Are you a solo lawyer or small-firm owner facing retirement? Then, like most Boomer lawyers out there, you’re contemplating the option of selling your law practice. Read More
For solo practitioners and small law firm owners seeking retirement, here is a quick, down-and-dirty summary of the succession plan strategies available to you. Put another way, here are three structural ways that soon-to-be retired lawyers can “sell” their practices. Read More
Solo practitioners and small law firm owners wanting to know what their practices are worth frequently rely on the “rule of thumb” valuation method. The choice is an easy one to make, because the method is simple; even lawyers who can barely read a balance sheet or a profit and loss statement can understand it. Read More
Clients often ask me, “Roy, what’s the biggest mistake solo practitioners and small firm owners make when considering their retirement/succession strategies?” My answer? Attorneys permit their office situation, specifically a lease obligation, to muck things up. Continue reading this post at www.attorneyatlaw.com. Read More
Categories: Attorney Retirement
For most lawyers, the decision when to retire is rarely black and white. Instead, the choice comes with lots of gray (that goes along with your gray hair!). To help you find the right time, think about these questions: Do you still have the fire in your belly? Are you still excited about going into the office, or do you dread the thought? Have you been on the receiving end of subtle or not-so-subtle suggestions from family, friends or colleagues that perhaps it’s time to slow down? How do you feel physically? Is your mental edge still there? How often do you have “senior moments?” How healthy are your parents? Will you need to help them through their own sunset years? How is your spouse’s or significant other’s health? What are hi… Read More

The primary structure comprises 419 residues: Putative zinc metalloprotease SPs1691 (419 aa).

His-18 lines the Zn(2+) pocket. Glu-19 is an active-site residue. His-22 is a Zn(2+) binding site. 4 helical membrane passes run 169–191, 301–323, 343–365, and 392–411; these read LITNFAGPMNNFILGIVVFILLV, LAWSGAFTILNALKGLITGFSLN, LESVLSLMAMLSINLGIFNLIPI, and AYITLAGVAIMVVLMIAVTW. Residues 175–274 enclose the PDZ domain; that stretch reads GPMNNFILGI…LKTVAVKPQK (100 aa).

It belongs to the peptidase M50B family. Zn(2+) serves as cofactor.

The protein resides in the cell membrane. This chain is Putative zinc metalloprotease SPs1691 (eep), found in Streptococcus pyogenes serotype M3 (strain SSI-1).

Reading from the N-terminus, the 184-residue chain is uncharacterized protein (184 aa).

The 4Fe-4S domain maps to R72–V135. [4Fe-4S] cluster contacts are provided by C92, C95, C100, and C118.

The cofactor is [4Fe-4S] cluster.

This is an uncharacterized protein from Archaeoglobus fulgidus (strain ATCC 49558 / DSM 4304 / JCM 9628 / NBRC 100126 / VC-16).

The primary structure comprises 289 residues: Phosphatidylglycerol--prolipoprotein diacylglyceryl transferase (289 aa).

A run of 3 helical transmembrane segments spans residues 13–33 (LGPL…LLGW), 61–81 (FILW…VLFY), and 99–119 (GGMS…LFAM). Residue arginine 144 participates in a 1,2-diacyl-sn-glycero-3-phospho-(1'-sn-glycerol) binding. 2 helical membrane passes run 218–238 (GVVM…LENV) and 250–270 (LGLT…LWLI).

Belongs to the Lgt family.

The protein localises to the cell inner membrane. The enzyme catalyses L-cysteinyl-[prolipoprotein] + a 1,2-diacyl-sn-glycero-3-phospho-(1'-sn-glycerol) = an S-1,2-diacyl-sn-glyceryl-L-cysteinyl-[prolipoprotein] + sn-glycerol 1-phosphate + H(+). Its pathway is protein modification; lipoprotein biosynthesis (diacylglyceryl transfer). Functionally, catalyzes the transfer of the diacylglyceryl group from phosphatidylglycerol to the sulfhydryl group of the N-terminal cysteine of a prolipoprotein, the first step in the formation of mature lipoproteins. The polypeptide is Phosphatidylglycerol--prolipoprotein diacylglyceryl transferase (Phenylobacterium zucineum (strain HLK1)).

Categories: Attorney Retirement
The most common reason why practices close is retirement. Although many lawyers would probably prefer to simply ride off into the sunset when they’ve decided to call it a career, the rules of professional conduct dictate otherwise. The duty of competent representation requires an obligation to protect client interests, which in turn, requires planning and time. Failure to properly plan one’s exit from the profession could harm the interests of clients, as well as cause financial and emotional stress to former partners and family members left to clean up the mess Read More
The most common exit strategies for retiring solo practitioners and small law firm owners typically include recruiting a successor, merging with another law firm, or selling the practice. All of these options have advantages and disadvantages. Continue reading this post at www.myshingle.com Read More
Categories: Attorney Retirement